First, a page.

Ahead of their Australian tour, I had a chat with RUSSIAN CIRCLES’ bassist Brian Cook, to discuss tour life, their ambitions and Coheed & Cambria.

Russian Circles have earned a loyal following around the world for their uncompromising attitude towards making music. Backed by the formidable Sargent House management/label, they have toured consistently and produced several acclaimed heavy/post-metal/doom-laden albums featuring their blend of instrumental rock with dark atmospherics.

This upcoming tour presented by Life Is Noise sees them playing some of their biggest shows in Australia to date. Check out www.lifeisnoise.com for tickets & details.

So this is your 3rd time coming to Australia, how does it feel to be able to come down here and play these kind of headline shows?

It’s definitely a pretty crazy thing – still one of those things where we’re all very grateful for the opportunities we have and I’m not even sure how we got to this point!

Haha well that leads into my next question, how are you able to maintain and build a fan base playing the kind of music you do?

I don’t really know, I mean I look at my friends that play music, I see bands that are terrible and popular and there’s no shortage of amazing bands in obscurity.

I think it’s just luck of the draw, time and place, although part of me also thinks we have been doing this for a long time. We’re up to album number 5, we take it seriously, set high standards in terms of the material we write and performing live. I think we’re not just getting drunk and bashing things on stage and that sorta helps. But overall it’s a mystery!

So speaking of your approach, you have new record out, how do you approach your albums and what are those standards you set?

Well first and foremost it’s really about finding material that resonates with us.

Is that emotional or technical resonance?

I’d say emotional.

I mean, when we made Empress, we had just done Geneva and it was lush, it was done with nice fidelity and it was a very satisfying record to make, but difficult to play out live. I’ve seen bands get into the habit where each successive record gets more polished and refined. When we did Empress we didn’t want to make a record that’s more polished – we don’t want a gospel choir, we still see ourselves as being a three piece, loud and abrasive. When it came time to do it we deliberately scaled down to a punk humble style studio and knowing it’s a more raw and refined sounding record.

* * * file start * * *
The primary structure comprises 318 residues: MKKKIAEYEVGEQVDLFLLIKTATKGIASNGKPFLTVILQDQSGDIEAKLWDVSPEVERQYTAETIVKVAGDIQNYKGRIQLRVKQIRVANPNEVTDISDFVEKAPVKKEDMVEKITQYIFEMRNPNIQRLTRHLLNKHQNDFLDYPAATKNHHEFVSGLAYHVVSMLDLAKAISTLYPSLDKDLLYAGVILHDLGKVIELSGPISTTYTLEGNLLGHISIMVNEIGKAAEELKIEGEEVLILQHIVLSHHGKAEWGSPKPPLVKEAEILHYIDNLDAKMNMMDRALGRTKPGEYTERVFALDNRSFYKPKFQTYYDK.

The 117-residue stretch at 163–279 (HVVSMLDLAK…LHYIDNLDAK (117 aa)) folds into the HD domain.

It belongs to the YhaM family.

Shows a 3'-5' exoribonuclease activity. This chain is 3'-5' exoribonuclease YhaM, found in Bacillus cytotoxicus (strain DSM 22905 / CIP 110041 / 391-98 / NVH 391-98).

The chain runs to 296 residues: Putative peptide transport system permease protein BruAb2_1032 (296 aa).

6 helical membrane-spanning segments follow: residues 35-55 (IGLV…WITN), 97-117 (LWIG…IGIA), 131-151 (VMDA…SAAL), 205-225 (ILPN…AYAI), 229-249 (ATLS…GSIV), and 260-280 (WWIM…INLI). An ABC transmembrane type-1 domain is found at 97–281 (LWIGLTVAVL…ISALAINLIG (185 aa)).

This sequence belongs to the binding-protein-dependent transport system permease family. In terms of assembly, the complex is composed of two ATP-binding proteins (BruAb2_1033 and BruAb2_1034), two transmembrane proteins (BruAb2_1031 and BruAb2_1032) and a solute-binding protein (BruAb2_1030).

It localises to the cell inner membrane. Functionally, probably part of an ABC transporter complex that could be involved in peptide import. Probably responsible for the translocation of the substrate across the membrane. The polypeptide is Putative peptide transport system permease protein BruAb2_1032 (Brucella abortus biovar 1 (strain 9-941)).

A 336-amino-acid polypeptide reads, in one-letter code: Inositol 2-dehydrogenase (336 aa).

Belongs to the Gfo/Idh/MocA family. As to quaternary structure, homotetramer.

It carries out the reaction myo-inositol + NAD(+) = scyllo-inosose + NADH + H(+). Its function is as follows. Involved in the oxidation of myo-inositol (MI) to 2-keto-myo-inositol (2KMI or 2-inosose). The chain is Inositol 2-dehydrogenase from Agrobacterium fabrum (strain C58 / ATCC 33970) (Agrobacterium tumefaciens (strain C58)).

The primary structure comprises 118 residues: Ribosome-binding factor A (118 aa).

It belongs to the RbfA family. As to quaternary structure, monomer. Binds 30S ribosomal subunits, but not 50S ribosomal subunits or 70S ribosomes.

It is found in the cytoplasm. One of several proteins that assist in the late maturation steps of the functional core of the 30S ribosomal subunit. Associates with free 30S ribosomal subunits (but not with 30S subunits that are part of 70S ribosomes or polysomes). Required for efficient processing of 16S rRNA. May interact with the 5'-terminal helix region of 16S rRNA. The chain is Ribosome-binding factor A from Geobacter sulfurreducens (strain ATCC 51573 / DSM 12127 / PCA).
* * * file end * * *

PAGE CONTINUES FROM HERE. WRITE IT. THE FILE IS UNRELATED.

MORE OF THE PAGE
But we didn’t go into writing thinking it needs to be gnarly nasty and shty sounding. Memorial is just like an extension of us being true to ourselves.

So for a band who’ve been around the world and no doubt ticked off a lot of what’s been on the bucket list, what’s left to achieve for Russian Circles?

Well we are finally going to Japan this year, that was one of the big ones, we’re excited. We’re pretty happy with where we’re at now, I mean it’s hard not to ever want for bigger things, I know people always want to feel like they’re evolving and expanding, but we’re able to operate in a really comfortable manner where we’re at. We want to keep doing what we do and as long as we can keep writing and feel like we’re still pushing, learning and evolving creatively we’ll be pretty content.

What was it like touring with Coheed & Cambria, do you listen to them, or was it an experiment in playing outside the niche?

Well we played few shows with them years ago, we did string of dates in the south. It was with them and Secret Machines and we just did it cos we were Secret Machines fans more than anything else.

I don’t really listen to a lot of more big budget contemporary rock bands, they’re not really on my radar. I love old big budget rock records, like Zeppelin or Rush but as for modern stuff I usually listen to scrappier DIY type of stuff.